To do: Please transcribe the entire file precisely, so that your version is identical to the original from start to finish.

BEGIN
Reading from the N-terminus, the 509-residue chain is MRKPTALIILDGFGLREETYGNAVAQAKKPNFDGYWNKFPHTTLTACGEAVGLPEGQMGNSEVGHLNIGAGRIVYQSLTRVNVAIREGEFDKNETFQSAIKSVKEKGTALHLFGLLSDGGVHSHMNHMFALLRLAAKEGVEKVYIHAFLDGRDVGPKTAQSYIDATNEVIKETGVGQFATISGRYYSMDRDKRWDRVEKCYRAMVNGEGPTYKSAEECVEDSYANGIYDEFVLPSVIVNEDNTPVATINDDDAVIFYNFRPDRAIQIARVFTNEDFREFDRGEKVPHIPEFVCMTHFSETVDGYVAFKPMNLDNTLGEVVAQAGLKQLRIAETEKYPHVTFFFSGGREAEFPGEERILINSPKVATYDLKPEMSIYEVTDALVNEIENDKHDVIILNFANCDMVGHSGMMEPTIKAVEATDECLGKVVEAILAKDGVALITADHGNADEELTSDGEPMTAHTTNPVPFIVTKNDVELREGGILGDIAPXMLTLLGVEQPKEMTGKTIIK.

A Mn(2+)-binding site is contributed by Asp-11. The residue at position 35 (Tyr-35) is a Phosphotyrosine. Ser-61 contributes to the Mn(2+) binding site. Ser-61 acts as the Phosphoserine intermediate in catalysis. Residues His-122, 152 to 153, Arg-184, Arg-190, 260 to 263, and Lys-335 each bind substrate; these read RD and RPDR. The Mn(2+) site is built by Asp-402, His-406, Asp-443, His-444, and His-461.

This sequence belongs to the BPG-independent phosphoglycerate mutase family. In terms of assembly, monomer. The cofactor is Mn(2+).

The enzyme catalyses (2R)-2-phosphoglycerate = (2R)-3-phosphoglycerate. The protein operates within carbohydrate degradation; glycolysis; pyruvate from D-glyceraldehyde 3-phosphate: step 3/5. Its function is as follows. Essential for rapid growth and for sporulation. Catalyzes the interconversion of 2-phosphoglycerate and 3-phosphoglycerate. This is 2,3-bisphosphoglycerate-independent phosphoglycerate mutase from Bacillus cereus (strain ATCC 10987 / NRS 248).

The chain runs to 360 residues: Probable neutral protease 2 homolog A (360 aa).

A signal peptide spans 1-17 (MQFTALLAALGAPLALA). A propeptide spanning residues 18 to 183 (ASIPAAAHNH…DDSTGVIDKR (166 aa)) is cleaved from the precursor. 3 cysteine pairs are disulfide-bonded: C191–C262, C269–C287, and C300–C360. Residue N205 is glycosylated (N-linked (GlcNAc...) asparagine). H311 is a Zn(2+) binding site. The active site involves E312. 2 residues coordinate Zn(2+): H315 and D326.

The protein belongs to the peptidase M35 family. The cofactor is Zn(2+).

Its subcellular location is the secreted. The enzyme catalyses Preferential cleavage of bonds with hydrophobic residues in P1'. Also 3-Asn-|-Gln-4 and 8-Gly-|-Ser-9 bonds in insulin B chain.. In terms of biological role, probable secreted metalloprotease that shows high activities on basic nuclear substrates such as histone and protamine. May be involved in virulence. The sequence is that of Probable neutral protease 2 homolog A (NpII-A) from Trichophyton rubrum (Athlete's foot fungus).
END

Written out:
Reading from the N-terminus, the 509-residue chain is MRKPTALIILDGFGLREETYGNAVAQAKKPNFDGYWNKFPHTTLTACGEAVGLPEGQMGNSEVGHLNIGAGRIVYQSLTRVNVAIREGEFDKNETFQSAIKSVKEKGTALHLFGLLSDGGVHSHMNHMFALLRLAAKEGVEKVYIHAFLDGRDVGPKTAQSYIDATNEVIKETGVGQFATISGRYYSMDRDKRWDRVEKCYRAMVNGEGPTYKSAEECVEDSYANGIYDEFVLPSVIVNEDNTPVATINDDDAVIFYNFRPDRAIQIARVFTNEDFREFDRGEKVPHIPEFVCMTHFSETVDGYVAFKPMNLDNTLGEVVAQAGLKQLRIAETEKYPHVTFFFSGGREAEFPGEERILINSPKVATYDLKPEMSIYEVTDALVNEIENDKHDVIILNFANCDMVGHSGMMEPTIKAVEATDECLGKVVEAILAKDGVALITADHGNADEELTSDGEPMTAHTTNPVPFIVTKNDVELREGGILGDIAPXMLTLLGVEQPKEMTGKTIIK.

A Mn(2+)-binding site is contributed by Asp-11. The residue at position 35 (Tyr-35) is a Phosphotyrosine. Ser-61 contributes to the Mn(2+) binding site. Ser-61 acts as the Phosphoserine intermediate in catalysis. Residues His-122, 152 to 153, Arg-184, Arg-190, 260 to 263, and Lys-335 each bind substrate; these read RD and RPDR. The Mn(2+) site is built by Asp-402, His-406, Asp-443, His-444, and His-461.

This sequence belongs to the BPG-independent phosphoglycerate mutase family. In terms of assembly, monomer. The cofactor is Mn(2+).

The enzyme catalyses (2R)-2-phosphoglycerate = (2R)-3-phosphoglycerate. The protein operates within carbohydrate degradation; glycolysis; pyruvate from D-glyceraldehyde 3-phosphate: step 3/5. Its function is as follows. Essential for rapid growth and for sporulation. Catalyzes the interconversion of 2-phosphoglycerate and 3-phosphoglycerate. This is 2,3-bisphosphoglycerate-independent phosphoglycerate mutase from Bacillus cereus (strain ATCC 10987 / NRS 248).

The chain runs to 360 residues: Probable neutral protease 2 homolog A (360 aa).

A signal peptide spans 1-17 (MQFTALLAALGAPLALA). A propeptide spanning residues 18 to 183 (ASIPAAAHNH…DDSTGVIDKR (166 aa)) is cleaved from the precursor. 3 cysteine pairs are disulfide-bonded: C191–C262, C269–C287, and C300–C360. Residue N205 is glycosylated (N-linked (GlcNAc...) asparagine). H311 is a Zn(2+) binding site. The active site involves E312. 2 residues coordinate Zn(2+): H315 and D326.

The protein belongs to the peptidase M35 family. The cofactor is Zn(2+).

Its subcellular location is the secreted. The enzyme catalyses Preferential cleavage of bonds with hydrophobic residues in P1'. Also 3-Asn-|-Gln-4 and 8-Gly-|-Ser-9 bonds in insulin B chain.. In terms of biological role, probable secreted metalloprotease that shows high activities on basic nuclear substrates such as histone and protamine. May be involved in virulence. The sequence is that of Probable neutral protease 2 homolog A (NpII-A) from Trichophyton rubrum (Athlete's foot fungus).